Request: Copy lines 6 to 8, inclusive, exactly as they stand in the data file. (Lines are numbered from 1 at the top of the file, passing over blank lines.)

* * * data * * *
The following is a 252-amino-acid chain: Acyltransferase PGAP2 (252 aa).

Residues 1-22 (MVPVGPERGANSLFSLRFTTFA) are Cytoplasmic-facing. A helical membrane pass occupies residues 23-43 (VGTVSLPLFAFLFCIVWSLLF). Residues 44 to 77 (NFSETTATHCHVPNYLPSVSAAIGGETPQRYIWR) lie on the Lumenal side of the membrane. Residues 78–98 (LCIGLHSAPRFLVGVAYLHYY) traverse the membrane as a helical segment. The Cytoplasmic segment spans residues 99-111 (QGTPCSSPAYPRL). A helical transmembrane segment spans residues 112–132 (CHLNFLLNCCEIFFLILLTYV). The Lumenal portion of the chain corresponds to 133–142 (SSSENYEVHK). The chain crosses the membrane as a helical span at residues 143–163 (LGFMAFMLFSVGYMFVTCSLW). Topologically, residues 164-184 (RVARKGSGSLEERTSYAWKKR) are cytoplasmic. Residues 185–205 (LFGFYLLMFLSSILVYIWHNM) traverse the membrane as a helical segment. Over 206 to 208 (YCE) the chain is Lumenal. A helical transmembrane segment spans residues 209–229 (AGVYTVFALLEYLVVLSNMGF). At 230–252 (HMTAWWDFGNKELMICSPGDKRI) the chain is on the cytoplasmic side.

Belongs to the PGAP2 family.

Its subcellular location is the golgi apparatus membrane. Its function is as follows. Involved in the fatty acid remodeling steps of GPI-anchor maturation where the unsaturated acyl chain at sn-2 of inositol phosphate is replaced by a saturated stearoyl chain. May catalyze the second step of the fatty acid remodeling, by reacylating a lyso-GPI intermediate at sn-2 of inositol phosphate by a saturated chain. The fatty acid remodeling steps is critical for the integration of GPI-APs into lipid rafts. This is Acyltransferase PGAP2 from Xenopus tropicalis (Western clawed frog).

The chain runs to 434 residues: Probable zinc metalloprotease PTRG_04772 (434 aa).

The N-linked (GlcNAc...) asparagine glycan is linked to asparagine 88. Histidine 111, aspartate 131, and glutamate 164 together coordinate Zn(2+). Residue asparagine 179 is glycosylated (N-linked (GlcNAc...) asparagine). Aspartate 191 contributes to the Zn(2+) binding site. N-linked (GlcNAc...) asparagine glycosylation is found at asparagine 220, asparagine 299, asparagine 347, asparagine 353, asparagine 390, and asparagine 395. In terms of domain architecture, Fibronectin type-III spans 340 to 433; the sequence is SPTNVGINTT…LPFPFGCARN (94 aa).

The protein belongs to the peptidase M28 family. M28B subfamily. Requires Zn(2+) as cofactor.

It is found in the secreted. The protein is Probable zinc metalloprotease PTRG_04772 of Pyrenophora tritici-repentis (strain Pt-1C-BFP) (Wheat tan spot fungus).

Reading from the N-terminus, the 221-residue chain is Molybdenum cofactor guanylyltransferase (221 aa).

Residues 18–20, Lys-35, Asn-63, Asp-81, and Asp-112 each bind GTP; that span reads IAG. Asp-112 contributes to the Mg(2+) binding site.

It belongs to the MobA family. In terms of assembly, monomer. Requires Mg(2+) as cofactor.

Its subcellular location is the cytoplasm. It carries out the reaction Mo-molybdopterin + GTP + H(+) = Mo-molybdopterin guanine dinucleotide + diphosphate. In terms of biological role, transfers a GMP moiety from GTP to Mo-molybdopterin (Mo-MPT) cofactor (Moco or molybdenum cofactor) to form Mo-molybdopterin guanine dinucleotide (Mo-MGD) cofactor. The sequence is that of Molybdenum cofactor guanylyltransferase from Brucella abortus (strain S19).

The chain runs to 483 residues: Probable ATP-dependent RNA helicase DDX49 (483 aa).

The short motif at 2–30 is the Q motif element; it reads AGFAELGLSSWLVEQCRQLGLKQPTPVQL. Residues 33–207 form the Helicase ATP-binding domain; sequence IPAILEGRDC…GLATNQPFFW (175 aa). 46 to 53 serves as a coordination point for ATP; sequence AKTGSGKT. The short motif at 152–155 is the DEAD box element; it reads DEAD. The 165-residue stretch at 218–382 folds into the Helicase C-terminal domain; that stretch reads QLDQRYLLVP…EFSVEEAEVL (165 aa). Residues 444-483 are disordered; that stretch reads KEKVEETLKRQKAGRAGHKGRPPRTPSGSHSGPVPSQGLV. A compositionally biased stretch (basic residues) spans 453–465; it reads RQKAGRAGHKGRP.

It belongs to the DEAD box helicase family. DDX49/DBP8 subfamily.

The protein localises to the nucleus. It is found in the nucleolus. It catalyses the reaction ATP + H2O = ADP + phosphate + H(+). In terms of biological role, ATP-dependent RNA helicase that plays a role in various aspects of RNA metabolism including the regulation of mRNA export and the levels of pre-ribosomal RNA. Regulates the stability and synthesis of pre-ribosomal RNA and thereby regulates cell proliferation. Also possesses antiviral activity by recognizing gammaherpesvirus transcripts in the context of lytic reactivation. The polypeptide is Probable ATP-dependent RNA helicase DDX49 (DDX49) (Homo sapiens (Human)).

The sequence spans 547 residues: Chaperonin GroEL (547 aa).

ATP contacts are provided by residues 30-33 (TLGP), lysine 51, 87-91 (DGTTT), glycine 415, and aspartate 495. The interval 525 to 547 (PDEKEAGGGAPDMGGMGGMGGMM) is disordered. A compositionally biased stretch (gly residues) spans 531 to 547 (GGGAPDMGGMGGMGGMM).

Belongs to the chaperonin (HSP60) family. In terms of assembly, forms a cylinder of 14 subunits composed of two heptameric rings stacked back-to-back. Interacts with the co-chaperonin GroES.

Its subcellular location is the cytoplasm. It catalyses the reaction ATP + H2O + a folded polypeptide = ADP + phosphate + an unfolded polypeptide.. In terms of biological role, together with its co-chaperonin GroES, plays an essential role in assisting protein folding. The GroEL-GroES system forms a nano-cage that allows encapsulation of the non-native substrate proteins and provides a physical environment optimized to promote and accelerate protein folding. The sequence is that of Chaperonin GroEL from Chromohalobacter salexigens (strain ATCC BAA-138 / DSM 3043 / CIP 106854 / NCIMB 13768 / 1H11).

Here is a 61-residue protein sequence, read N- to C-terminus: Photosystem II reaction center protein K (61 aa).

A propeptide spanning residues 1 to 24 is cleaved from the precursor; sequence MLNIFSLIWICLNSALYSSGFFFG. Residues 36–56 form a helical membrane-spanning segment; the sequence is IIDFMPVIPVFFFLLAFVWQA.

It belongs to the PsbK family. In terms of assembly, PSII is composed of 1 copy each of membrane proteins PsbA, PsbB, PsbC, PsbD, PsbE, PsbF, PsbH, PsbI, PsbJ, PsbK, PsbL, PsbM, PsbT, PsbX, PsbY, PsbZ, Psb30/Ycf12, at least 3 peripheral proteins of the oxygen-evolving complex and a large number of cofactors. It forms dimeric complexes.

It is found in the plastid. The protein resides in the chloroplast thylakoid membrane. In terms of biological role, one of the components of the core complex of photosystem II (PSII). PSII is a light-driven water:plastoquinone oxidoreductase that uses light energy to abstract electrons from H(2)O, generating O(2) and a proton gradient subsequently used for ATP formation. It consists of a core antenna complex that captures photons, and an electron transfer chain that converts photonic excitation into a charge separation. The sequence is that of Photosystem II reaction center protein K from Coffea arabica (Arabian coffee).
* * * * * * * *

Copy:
The N-linked (GlcNAc...) asparagine glycan is linked to asparagine 88. Histidine 111, aspartate 131, and glutamate 164 together coordinate Zn(2+). Residue asparagine 179 is glycosylated (N-linked (GlcNAc...) asparagine). Aspartate 191 contributes to the Zn(2+) binding site. N-linked (GlcNAc...) asparagine glycosylation is found at asparagine 220, asparagine 299, asparagine 347, asparagine 353, asparagine 390, and asparagine 395. In terms of domain architecture, Fibronectin type-III spans 340 to 433; the sequence is SPTNVGINTT…LPFPFGCARN (94 aa).

The protein belongs to the peptidase M28 family. M28B subfamily. Requires Zn(2+) as cofactor.

It is found in the secreted. The protein is Probable zinc metalloprotease PTRG_04772 of Pyrenophora tritici-repentis (strain Pt-1C-BFP) (Wheat tan spot fungus).